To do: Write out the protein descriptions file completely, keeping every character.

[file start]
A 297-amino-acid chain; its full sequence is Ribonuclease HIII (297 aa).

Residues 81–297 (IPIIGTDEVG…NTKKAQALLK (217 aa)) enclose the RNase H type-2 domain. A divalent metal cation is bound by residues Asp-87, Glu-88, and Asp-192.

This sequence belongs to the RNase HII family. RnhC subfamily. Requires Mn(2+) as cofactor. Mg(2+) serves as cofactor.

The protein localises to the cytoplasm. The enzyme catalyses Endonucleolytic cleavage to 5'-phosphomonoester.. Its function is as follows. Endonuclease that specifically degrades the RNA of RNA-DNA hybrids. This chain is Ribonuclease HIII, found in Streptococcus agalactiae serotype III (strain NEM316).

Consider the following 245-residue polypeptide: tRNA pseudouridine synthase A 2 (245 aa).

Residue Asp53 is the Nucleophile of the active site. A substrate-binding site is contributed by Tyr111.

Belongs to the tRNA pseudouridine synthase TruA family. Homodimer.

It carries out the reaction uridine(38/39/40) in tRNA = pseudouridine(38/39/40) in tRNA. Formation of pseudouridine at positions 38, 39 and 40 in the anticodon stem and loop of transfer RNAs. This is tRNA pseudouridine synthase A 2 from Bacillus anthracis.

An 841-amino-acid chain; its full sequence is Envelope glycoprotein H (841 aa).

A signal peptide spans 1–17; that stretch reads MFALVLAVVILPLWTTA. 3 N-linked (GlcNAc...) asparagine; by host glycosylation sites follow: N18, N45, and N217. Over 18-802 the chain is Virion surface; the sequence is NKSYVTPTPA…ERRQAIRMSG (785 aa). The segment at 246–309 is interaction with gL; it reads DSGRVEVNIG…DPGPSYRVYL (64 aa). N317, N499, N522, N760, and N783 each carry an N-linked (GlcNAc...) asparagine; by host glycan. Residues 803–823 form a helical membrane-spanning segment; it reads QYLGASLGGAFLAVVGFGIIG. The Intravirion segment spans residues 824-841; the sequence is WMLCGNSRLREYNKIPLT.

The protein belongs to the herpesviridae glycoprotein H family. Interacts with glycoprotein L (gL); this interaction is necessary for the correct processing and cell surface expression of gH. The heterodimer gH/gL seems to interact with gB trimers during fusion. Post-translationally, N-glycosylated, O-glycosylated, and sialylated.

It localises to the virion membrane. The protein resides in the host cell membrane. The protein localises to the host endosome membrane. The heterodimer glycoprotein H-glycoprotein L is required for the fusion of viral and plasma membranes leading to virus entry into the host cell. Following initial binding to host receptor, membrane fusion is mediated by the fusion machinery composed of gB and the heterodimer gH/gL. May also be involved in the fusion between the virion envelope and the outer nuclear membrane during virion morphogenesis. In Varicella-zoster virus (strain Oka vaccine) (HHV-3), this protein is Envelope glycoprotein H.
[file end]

A 297-amino-acid chain; its full sequence is Ribonuclease HIII (297 aa).

Residues 81–297 (IPIIGTDEVG…NTKKAQALLK (217 aa)) enclose the RNase H type-2 domain. A divalent metal cation is bound by residues Asp-87, Glu-88, and Asp-192.

This sequence belongs to the RNase HII family. RnhC subfamily. Requires Mn(2+) as cofactor. Mg(2+) serves as cofactor.

The protein localises to the cytoplasm. The enzyme catalyses Endonucleolytic cleavage to 5'-phosphomonoester.. Its function is as follows. Endonuclease that specifically degrades the RNA of RNA-DNA hybrids. This chain is Ribonuclease HIII, found in Streptococcus agalactiae serotype III (strain NEM316).

Consider the following 245-residue polypeptide: tRNA pseudouridine synthase A 2 (245 aa).

Residue Asp53 is the Nucleophile of the active site. A substrate-binding site is contributed by Tyr111.

Belongs to the tRNA pseudouridine synthase TruA family. Homodimer.

It carries out the reaction uridine(38/39/40) in tRNA = pseudouridine(38/39/40) in tRNA. Formation of pseudouridine at positions 38, 39 and 40 in the anticodon stem and loop of transfer RNAs. This is tRNA pseudouridine synthase A 2 from Bacillus anthracis.

An 841-amino-acid chain; its full sequence is Envelope glycoprotein H (841 aa).

A signal peptide spans 1–17; that stretch reads MFALVLAVVILPLWTTA. 3 N-linked (GlcNAc...) asparagine; by host glycosylation sites follow: N18, N45, and N217. Over 18-802 the chain is Virion surface; the sequence is NKSYVTPTPA…ERRQAIRMSG (785 aa). The segment at 246–309 is interaction with gL; it reads DSGRVEVNIG…DPGPSYRVYL (64 aa). N317, N499, N522, N760, and N783 each carry an N-linked (GlcNAc...) asparagine; by host glycan. Residues 803–823 form a helical membrane-spanning segment; it reads QYLGASLGGAFLAVVGFGIIG. The Intravirion segment spans residues 824-841; the sequence is WMLCGNSRLREYNKIPLT.

The protein belongs to the herpesviridae glycoprotein H family. Interacts with glycoprotein L (gL); this interaction is necessary for the correct processing and cell surface expression of gH. The heterodimer gH/gL seems to interact with gB trimers during fusion. Post-translationally, N-glycosylated, O-glycosylated, and sialylated.

It localises to the virion membrane. The protein resides in the host cell membrane. The protein localises to the host endosome membrane. The heterodimer glycoprotein H-glycoprotein L is required for the fusion of viral and plasma membranes leading to virus entry into the host cell. Following initial binding to host receptor, membrane fusion is mediated by the fusion machinery composed of gB and the heterodimer gH/gL. May also be involved in the fusion between the virion envelope and the outer nuclear membrane during virion morphogenesis. In Varicella-zoster virus (strain Oka vaccine) (HHV-3), this protein is Envelope glycoprotein H.